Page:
Wednesday, October 31, 2012
In honor of Halloween, I'm posting this very scary picture, taken two years ago. No, it's not a cute costume or a trick-or-treater or a spookily decorated house. This is what happens when two moms see an "honor system" candy bowl and no one's around to say, "Hey! You're too old to trick or treat!"
And tonight, when the moon is full and my little goblins are out scaring the candy away from unsuspecting neighbors, I will keep my eyes peeled for more unattended candy cauldrons... If you see any with Reese's peanut butter cups or Junior Mints, let me know...
Sunday, October 28, 2012
We took the girls to Heavens, just north of Malibu, and found an empty cove. The girls wandered over the rocks to a tide pool while Raf and I read our books, listened to our iPods, observed the random daytripper and shell-seeker. We dreamed about going to Spain and Italy next summer, discussing what the kids would eat, where to stay, lowering our expectations to simply a string of days on foreign beaches interspersed with Gaudi and gladiators.
A pod of dolphins swam past the rocks. I counted them silently, wondering if the girls noticed them. One... two... three fins!
"At least they're not sharks," I said to Raf, who took one earphone out and clicked off his iPhone.
"Yeah, I didn't tell you this," he said, squinting under his dark glasses, staring out to sea, "but a surfer got attacked by a shark last week, north of Santa Barbara. Guy my age."
Raf doesn't sugarcoat things. "Ate him. He washed up on the shore."
I didn't say anything at first. I blinked under my own dark glasses, searching the horizon for answers. I wondered aloud if maybe the food supply for sharks has been affected by global warming or some other environmental illness, and maybe that's why we're hearing about more shark attacks closer to the shore.
"It's the first time a shark has killed a surfer in Southern California in 11 years," Raf said.
A few paddle boarders and kayaks sailed by the cove. My life with Raf flashed before me, glorious beach days like this one combined with the future I imagine for us, filled with traveling and surfing and weddings and grandbabies and growing old, really old, together.
"I haven't told the kids," he said. "They'd never go back in the water."
"Or they wouldn't want you to go back in." I held my tongue though I wanted to add, Please don't get eaten by a shark... please don't get hurt ever...
He laughed. "Like I'd stop surfing because I'm afraid of sharks."
I let some time pass, considered the glint of sunlight on the glassy green surface of the water. "I don't know what I'd do if anything happened to you," I said, trying my best to keep my voice flat, unemotional.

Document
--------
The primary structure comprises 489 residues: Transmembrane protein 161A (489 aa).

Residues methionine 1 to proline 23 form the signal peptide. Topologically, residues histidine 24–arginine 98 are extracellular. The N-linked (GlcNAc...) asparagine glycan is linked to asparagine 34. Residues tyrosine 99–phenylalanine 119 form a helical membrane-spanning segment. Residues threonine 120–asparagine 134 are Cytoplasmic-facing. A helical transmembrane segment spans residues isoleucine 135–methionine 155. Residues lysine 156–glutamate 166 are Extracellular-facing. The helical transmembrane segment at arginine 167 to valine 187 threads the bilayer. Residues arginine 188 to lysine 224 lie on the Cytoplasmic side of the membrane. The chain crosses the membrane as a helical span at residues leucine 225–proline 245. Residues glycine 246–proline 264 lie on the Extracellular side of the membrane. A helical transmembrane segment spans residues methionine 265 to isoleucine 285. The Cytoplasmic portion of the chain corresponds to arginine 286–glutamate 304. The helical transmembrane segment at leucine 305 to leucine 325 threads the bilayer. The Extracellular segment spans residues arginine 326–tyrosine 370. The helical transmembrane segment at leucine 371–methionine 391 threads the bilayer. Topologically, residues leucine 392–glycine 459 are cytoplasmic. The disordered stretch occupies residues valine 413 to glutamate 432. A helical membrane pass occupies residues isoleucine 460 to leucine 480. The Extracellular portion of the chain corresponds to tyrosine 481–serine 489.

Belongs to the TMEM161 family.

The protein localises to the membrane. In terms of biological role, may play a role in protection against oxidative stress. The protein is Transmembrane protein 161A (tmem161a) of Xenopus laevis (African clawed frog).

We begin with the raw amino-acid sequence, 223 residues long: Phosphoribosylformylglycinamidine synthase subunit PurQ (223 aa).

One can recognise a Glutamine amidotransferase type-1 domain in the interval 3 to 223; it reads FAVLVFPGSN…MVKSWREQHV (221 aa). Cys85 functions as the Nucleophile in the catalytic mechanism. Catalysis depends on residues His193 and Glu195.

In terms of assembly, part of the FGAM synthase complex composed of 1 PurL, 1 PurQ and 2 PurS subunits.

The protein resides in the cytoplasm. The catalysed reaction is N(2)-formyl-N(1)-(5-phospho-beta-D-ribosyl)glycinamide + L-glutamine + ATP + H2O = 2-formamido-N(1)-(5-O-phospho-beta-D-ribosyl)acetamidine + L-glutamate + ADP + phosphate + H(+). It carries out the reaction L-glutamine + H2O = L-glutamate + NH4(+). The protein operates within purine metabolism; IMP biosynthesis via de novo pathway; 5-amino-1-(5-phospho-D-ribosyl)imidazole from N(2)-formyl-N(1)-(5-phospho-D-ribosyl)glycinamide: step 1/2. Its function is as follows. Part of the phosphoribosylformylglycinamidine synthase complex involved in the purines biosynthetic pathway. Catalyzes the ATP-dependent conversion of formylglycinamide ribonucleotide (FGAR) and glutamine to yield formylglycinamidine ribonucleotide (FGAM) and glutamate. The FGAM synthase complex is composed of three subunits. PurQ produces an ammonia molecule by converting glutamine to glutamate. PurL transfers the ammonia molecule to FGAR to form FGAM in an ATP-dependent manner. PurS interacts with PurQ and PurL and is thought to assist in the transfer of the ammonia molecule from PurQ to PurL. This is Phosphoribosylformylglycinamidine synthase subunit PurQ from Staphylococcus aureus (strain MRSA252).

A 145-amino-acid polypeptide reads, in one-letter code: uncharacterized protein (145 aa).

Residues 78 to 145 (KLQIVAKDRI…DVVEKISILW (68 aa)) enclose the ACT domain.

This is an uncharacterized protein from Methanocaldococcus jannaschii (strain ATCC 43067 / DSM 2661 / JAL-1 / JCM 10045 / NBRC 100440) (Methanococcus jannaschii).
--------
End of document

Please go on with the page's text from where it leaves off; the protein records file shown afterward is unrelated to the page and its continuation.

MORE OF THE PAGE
"You'd be okay."
"Yeah, but -- "
"You'd be okay. That's one thing we know, unfortunately. Life goes on."
I saw the girls rounding the top of the rocks again, waving, pink-brown skin and bikinis, big smiles, beach hair. Max and death and Isaac and sadness and the Great Unknown swirled above them like the banners that soar behind small airplanes over beaches on sunny days. The ocean lulled below them, lapping softly at the barnacles on the rocks. Understanding seeped in, and I let it sit with me.
We swim with sharks. And life goes on.
Saturday, October 27, 2012
Emme and I saw "The Perks of Being a Wallflower" together today. Frankly, I was a little nervous about taking my 12-year-old to a teen coming-of-age movie - I've also had reservations about allowing her to see certain parts of "Moonrise Kingdom," so maybe I'm just overprotective - but it turned out to be an incredible moment of understanding for both us.
The movie is based on a bestselling novel by Stephen Chbosky and explores the "dizzying highs and crushing lows" of growing up (text from the film website). But it's so much more, in the same way that "The Breakfast Club" and "Garden State" and even "The Big Chill" were much more than the sum of their celluloid frames. Within its quiet joys and even quieter heartbreaks, "Perks" said so much to me about my own life and the girl I was in high school, in part because it's set in the late 80s/early 90s and is filled with music I loved (the Smiths, David Bowie, even Camper van Beethoven).
Seeing it with Emme felt like a full-circle moment. On one level, I understood the characters and their struggles because I lived in their world at one time and was influenced by the same culture and music. But Emme understood them just as intimately, because she observes the same desires in herself and her friends: the need for love and acknowledgement and acceptance. And, maybe we even share the same questions, right now: Will I be okay? Will I make it through? Am I good enough to be loved in the way I want to be loved, fully and without judgment?